Thank You Family and Friends!

Wow, a lot to post about. You know I love a random post, so here I go...

I've been amazed at all the wonderful support we're receiving for our sweet foster baby. It's wonderful to have so many people treat him so wonderfully and serve us so much even though it's not your normal 'new baby' situation. It means so much to us. I just wanted to say thank you Mom and Dad for your visit, gifts, and all the love you gave him! Thank you for getting up in the night with him, for treating him exactly the same as all your other grand babies, and for welcoming him into the family so perfectly. Thank you book club (Kristi, Jaime, Katie, Meredith, and Alisha) for the shower you surprised me with. It meant a lot to me since our future with this baby is uncertain. Thank you Ully for the gift card. You are the sweetest. Thank you Liz, Leslie, Virginia, Deb, Kenna, and Deborah for the clothes, toys, and yummy food. Thank you Krist, Diana, and Steve for the packages with cute baby stuff! Thanks Amanda and Thevs for cuddling him so much at beach. Thanks Abs and Linds for the gift. I love the Puma outfit and all the awesome baby stuff! And thank you everyone else for the emails, phone calls, blog comments and offers to babysit! Our sweet baby is so grateful for all the love. And Catherine, you're the best. I am obsessed with your artwork. That is by far one of the best gifts I've been given!(If anyone's interested she can customize one for you. Just let me know and I'll get you in contact with her.)

I've noticed there's a great support system out there for new moms, I'm really grateful for that. As for chronic illness it's a different story. I thought I'd list some things that friends and family did for me during my most physically painful and exhausting times that helped to pull me through. Thank you family and friends for your examples of selfless service. I know oftentimes it's difficult for all of us to know how to serve someone that deals with different levels of physical illness day in and out. I want to raise awareness so that we can create a similar support system for people struggling with illness...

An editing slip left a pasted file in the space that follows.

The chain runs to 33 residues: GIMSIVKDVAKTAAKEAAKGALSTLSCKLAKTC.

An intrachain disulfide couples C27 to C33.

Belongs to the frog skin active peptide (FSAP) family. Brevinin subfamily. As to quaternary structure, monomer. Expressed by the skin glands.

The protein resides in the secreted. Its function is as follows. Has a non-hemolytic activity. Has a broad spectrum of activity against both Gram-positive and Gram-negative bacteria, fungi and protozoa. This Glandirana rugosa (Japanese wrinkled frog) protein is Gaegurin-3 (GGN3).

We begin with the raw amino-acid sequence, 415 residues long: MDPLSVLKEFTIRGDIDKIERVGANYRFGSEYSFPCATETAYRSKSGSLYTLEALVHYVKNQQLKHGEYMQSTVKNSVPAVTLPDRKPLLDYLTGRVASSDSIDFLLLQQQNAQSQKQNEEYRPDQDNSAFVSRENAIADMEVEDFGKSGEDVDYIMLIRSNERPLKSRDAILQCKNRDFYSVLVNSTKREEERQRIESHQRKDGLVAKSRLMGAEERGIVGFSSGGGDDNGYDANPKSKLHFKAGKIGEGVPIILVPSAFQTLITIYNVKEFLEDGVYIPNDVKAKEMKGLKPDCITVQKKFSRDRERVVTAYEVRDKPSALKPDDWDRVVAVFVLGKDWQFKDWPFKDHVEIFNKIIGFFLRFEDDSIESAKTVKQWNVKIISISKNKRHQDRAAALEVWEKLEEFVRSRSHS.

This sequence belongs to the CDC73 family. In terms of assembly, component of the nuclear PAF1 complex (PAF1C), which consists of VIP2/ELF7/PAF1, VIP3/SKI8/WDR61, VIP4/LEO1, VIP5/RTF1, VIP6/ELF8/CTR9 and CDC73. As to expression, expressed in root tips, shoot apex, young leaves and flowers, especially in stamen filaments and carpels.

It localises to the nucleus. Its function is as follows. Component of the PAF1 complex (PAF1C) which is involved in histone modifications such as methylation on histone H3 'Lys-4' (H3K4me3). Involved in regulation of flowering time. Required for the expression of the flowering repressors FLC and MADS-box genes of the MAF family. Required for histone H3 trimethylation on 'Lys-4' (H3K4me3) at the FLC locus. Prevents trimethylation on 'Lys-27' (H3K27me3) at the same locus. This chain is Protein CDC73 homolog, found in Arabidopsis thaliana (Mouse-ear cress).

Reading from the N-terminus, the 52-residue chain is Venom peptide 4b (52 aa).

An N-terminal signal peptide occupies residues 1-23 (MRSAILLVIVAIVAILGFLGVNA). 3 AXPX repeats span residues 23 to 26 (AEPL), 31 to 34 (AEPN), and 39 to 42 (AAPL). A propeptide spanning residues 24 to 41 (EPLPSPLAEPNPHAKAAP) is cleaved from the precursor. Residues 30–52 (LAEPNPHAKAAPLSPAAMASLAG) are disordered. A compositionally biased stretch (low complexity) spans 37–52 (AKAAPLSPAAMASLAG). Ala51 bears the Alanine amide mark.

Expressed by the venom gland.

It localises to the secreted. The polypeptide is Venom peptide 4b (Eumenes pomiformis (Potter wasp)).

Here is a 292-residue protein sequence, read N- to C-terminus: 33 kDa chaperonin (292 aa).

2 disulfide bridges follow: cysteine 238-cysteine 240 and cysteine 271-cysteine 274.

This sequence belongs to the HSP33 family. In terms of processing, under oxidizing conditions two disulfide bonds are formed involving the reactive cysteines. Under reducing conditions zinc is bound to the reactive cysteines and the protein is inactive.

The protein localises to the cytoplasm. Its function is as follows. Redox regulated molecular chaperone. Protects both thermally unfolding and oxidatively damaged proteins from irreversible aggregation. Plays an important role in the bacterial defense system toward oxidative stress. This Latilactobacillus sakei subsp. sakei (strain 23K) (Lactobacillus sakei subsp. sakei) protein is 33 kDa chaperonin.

1. Meals
2. Hopeful packages
3. Calls, emails, or FB messages,
4. Financial help with the insurmountable medical bills and the inability to work
5. Asking how I was doing and really listening for the answer
6. Cleaning house
7. Showing genuine concern
8. Flowers
9. Small and simple thoughts to let me know they cared
10. Prayers
11. Advocating for me to others who don't understand chronic illness or invisible physical illness (when I don't always look sick, but feel it)
12. Researching new info on my disease
13. Remembering that it was a daily struggle and continuing to support and asking how they could help

Thank goodness I'm at a point where I can focus more on what others need instead of being in so much pain that I'm incapable of doing much. Thank you everyone for your amazing support during the last crazy painful years of my life. I'm in a much better place cause of all of y'all!

More good news...Yeah! I did a 10k. I walked it, (cause running increases my pain) but I did it. I feel grateful that I've come so far.

Saturday, May 22, 2010


So we got placed with a 2 month old foster baby this week. I can't say any details about his situation, but I can say that he is really adorable. We are so grateful he's in our home. His circumstances for being placed in a foster home are sad, but we feel blessed we can love him and keep him safe.

He smiles at me often and looks at me with so much love. He is precious. I feel like I've been given a million dollars and that nothing in the world matters as much as him. We don't know how long he'll be with us, but we hope we can be good parents to him while he is here.